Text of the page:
Carol Chanter, Ed.D., Senior Vice President for Professional Learning Services at Scholastic, outlines why professional learning is critical for educators now and year-round, with tips for discovering new sources of professional inspiration.
Your world has most likely been turned upside down. If you are an educator, not only are you being asked to provide instruction virtually, but simultaneously you may be teaching your own children, making sure your friends and family have food and supplies, and keeping your own household a float. You are carrying a heavy load.
The health and safety of you, your loved ones, and your students are priority—that will never change.
We understand that your own professional learning may be the last thing on your mind. But as you continue to support student academic and social-emotional development during school closures, we encourage you not to lose sight of yourself and your own growth as an educator. This matters not only for you, but also for your students and school community as you collectively look ahead to mitigating learning loss during the summer and returning to the classroom. Yes, one day, this will happen.
Here are four reasons why you should foster your own learning now, and throughout the year:
1. Learning renews the brain and recharges your energy
Learning something can increase dopamine in the brain. Dopamine is known as the feel-good neurotransmitter. The right balance of Dopamine is essential for both physical and mental well-being. We often think of re-energizing as resting or relaxing, but sometimes to best way to re-energize is to throw yourself into learning something new.
2. Learning provides opportunity for socialization
You need socialization now more than ever and learning is a social act. The benefits of social interactions are similar to those of physical exercise. Learning with others helps to boost your mood, reduce depression, and sharpen the mind. Today, with so many social media learning options, you don’t have to go out to participate in a learning network. Social networking is also a great way to make new connections with colleagues around the world and build relationships.
3. Learning fights boredom
Following the same daily schedule can quickly become boring and impact motivation. This is even truer during times of isolation, but learning something new breaks that cycle. Learning new ideas and skills raises your level of inquiry, and inquiry expands your mind. As you gain new knowledge, you become more aware of how you connect and contribute to the world, and that is not boring!
4. Learning makes you better at your craft
Learning and practicing skills actually increases the myelinization of neurons in your brain. This means you will be able to respond more quickly to student needs. Your teaching moves will become more automatic. More of your brain will be freed up to notice student behaviors and respond quickly to student needs. Create time for your own learning and your students will achieve at higher levels than ever before.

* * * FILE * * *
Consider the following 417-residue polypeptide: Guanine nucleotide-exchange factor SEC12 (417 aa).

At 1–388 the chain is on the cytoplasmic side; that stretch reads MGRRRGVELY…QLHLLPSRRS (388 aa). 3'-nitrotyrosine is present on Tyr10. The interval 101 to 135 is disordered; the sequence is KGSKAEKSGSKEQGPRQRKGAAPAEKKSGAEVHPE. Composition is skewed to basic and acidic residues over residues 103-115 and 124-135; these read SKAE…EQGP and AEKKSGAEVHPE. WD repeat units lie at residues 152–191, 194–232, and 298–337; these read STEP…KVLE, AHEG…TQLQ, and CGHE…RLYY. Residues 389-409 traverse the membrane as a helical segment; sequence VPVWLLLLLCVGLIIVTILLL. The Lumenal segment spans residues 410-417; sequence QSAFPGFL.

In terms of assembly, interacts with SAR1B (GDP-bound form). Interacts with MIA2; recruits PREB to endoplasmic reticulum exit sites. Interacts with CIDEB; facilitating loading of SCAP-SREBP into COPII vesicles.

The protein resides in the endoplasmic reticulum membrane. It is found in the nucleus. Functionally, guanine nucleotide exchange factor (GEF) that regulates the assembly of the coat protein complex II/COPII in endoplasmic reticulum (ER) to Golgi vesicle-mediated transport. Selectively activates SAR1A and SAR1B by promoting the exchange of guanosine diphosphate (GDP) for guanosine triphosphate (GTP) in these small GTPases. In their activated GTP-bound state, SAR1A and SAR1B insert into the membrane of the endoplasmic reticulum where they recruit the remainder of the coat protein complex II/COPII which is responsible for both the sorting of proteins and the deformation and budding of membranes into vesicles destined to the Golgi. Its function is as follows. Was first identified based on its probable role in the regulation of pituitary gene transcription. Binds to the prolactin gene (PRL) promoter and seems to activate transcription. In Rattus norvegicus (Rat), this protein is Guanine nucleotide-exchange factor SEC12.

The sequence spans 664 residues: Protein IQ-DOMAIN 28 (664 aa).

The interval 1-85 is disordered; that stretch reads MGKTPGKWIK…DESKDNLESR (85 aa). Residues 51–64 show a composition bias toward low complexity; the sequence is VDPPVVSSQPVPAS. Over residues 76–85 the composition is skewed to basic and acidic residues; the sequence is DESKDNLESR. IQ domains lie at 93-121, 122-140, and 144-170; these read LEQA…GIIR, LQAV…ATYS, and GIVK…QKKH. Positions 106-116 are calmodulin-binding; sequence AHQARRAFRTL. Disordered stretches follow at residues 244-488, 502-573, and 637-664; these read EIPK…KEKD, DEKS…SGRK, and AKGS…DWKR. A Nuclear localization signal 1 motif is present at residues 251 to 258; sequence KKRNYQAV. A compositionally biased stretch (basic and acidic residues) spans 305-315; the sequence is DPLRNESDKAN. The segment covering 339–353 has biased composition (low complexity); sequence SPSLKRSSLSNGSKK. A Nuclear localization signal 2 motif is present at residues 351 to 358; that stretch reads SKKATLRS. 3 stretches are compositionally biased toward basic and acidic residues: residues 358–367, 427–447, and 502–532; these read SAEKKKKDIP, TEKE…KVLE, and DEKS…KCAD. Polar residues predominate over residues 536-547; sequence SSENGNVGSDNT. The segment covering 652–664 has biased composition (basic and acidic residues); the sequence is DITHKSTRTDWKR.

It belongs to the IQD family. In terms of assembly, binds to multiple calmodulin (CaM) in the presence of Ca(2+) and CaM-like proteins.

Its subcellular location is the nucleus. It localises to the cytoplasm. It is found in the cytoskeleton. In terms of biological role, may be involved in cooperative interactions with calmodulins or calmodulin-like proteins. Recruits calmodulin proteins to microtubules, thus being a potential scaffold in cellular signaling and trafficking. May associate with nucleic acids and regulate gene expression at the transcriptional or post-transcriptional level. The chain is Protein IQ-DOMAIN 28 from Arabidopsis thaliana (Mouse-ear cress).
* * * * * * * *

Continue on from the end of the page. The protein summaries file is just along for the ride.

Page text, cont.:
So, what are some quick, easy ways to get your learning going?
- Try a new social network: These digital networks will help you feel connected and fill that important need for socialization. Try #virtualschool on Twitter, or consider joining the Educator Temporary School Closure for Online LearningFacebook group. On Instagram, browse #virtualteaching and #virtualteacher.
And of course, don't forget YouTube, but do it with purpose. Think of a topic you have been meaning to learn more about such as literature circles, academic discourse, project based learning, cooperative learning, supporting ELs, virtual teaching etc. Put it in the YouTube search and you are off and running with new learning opportunities.
- Read a professional book: Professional books are a great way to keep you learning and you can read as much or a little as you want. You may already have a book at home by a favorite author or educator that you have been meaning to read. But if not, Scholastic has some exciting titles I can recommend: Cultivating Genius by Dr. Gholdy Muhammad, The Ultimate Read-Aloud Resource, 2nd Edition by Lester L. Laminack, and Game Changer! Book Access for All Kids by Donalyn Miller and Colby Sharp.
- Read a blog or start one of your own. Share your first-hand experiences and lessons learned with your friends and colleagues to enhance their learning. To get started, check out these blogs on various aspects of online learning posted on Desire2Learn at https://www.d2l.com/blog/category/online-learning.
These ideas will get you started, but you will soon discover many of your own best learning strategies and resources. Remember too, if you feel that you just don't have the time or bandwidth, start small. Set a timer and learn deliberately for ten minutes. Practice this twice or three times a day and your weeks will fly by.
For additional professional learning resources, watch free recorded webinars featuring best practices from leading authors, literacy experts, and educators, here.
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